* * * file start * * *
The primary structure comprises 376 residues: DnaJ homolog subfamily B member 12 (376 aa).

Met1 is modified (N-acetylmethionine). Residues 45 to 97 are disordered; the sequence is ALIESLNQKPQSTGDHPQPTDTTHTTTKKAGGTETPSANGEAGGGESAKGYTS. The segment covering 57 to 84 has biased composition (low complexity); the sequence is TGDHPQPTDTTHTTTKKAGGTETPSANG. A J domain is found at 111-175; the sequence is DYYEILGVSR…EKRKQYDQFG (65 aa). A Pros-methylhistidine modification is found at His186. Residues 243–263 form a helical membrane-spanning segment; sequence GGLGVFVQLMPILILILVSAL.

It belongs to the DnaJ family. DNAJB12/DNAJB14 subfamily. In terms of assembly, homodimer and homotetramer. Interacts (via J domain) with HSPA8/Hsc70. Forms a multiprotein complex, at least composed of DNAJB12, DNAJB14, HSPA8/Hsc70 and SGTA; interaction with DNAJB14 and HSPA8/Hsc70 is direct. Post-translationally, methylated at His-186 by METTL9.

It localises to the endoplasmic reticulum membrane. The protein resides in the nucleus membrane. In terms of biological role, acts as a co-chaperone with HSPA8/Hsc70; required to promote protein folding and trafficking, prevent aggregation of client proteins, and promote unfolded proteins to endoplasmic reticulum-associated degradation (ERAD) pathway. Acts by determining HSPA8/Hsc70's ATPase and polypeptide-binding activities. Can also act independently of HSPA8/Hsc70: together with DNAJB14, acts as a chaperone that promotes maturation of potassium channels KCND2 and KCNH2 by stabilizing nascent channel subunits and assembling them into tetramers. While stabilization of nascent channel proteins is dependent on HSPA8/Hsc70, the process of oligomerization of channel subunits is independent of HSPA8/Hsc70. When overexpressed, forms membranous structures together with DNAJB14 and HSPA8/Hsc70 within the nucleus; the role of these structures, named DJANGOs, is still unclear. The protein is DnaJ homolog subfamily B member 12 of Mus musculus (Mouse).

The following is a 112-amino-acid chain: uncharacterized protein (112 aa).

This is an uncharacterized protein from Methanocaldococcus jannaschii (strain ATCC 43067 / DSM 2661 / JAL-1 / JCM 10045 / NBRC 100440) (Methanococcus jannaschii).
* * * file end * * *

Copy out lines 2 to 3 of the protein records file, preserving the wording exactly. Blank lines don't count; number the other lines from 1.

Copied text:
Met1 is modified (N-acetylmethionine). Residues 45 to 97 are disordered; the sequence is ALIESLNQKPQSTGDHPQPTDTTHTTTKKAGGTETPSANGEAGGGESAKGYTS. The segment covering 57 to 84 has biased composition (low complexity); the sequence is TGDHPQPTDTTHTTTKKAGGTETPSANG. A J domain is found at 111-175; the sequence is DYYEILGVSR…EKRKQYDQFG (65 aa). A Pros-methylhistidine modification is found at His186. Residues 243–263 form a helical membrane-spanning segment; sequence GGLGVFVQLMPILILILVSAL.

It belongs to the DnaJ family. DNAJB12/DNAJB14 subfamily. In terms of assembly, homodimer and homotetramer. Interacts (via J domain) with HSPA8/Hsc70. Forms a multiprotein complex, at least composed of DNAJB12, DNAJB14, HSPA8/Hsc70 and SGTA; interaction with DNAJB14 and HSPA8/Hsc70 is direct. Post-translationally, methylated at His-186 by METTL9.